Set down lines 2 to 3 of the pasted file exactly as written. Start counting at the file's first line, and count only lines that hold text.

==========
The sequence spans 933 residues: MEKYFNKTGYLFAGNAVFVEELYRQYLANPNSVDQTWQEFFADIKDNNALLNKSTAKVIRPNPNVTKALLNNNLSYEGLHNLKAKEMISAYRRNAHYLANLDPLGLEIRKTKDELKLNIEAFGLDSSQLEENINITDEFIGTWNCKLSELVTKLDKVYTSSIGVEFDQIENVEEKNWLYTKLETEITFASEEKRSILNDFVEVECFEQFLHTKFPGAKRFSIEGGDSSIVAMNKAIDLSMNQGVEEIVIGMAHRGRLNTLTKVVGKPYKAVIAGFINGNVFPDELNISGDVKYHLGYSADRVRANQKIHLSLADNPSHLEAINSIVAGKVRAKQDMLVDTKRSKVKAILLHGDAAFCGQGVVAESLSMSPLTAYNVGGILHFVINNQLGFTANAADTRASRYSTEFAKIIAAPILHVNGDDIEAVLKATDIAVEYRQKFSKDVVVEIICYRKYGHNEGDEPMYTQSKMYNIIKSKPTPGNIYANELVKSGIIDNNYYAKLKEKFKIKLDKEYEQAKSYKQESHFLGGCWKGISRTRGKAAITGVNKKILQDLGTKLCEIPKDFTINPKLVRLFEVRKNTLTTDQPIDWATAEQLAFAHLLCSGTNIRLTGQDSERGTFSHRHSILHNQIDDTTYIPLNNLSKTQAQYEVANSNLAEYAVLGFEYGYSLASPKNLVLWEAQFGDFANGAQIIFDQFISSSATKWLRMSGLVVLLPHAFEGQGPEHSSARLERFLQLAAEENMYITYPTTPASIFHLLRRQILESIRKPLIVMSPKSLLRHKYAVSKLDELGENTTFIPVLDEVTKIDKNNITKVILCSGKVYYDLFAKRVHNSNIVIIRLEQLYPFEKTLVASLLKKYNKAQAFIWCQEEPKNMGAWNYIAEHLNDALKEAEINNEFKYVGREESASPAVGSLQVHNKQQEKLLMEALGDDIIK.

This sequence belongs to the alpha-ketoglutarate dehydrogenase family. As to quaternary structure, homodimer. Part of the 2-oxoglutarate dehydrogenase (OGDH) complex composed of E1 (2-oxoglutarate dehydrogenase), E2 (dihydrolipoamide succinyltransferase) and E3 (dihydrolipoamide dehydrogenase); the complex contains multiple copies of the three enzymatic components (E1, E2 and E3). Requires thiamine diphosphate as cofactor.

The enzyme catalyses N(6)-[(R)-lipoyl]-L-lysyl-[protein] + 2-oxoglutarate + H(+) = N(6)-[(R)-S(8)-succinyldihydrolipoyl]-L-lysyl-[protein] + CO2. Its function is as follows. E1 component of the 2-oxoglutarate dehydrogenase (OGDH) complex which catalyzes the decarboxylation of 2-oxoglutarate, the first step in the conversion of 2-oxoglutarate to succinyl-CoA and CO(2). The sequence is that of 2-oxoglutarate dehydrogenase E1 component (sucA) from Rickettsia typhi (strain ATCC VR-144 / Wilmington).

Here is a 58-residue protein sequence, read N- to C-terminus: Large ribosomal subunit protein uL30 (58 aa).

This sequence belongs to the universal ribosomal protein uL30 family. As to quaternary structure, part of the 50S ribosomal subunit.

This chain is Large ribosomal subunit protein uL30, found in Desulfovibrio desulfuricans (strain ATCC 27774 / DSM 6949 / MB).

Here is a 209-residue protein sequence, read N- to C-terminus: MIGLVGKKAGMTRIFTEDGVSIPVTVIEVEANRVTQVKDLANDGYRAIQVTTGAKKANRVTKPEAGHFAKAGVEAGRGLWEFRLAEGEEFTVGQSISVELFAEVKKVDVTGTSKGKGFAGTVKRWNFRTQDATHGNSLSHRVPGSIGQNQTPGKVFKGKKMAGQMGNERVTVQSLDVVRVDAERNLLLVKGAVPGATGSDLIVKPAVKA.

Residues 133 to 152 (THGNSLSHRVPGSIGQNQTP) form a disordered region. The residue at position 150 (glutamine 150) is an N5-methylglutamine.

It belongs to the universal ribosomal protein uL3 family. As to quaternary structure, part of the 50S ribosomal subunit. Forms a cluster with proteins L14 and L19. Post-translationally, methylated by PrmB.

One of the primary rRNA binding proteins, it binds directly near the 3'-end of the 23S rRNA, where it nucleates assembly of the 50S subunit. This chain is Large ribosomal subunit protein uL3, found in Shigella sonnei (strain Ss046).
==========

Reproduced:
This sequence belongs to the alpha-ketoglutarate dehydrogenase family. As to quaternary structure, homodimer. Part of the 2-oxoglutarate dehydrogenase (OGDH) complex composed of E1 (2-oxoglutarate dehydrogenase), E2 (dihydrolipoamide succinyltransferase) and E3 (dihydrolipoamide dehydrogenase); the complex contains multiple copies of the three enzymatic components (E1, E2 and E3). Requires thiamine diphosphate as cofactor.

The enzyme catalyses N(6)-[(R)-lipoyl]-L-lysyl-[protein] + 2-oxoglutarate + H(+) = N(6)-[(R)-S(8)-succinyldihydrolipoyl]-L-lysyl-[protein] + CO2. Its function is as follows. E1 component of the 2-oxoglutarate dehydrogenase (OGDH) complex which catalyzes the decarboxylation of 2-oxoglutarate, the first step in the conversion of 2-oxoglutarate to succinyl-CoA and CO(2). The sequence is that of 2-oxoglutarate dehydrogenase E1 component (sucA) from Rickettsia typhi (strain ATCC VR-144 / Wilmington).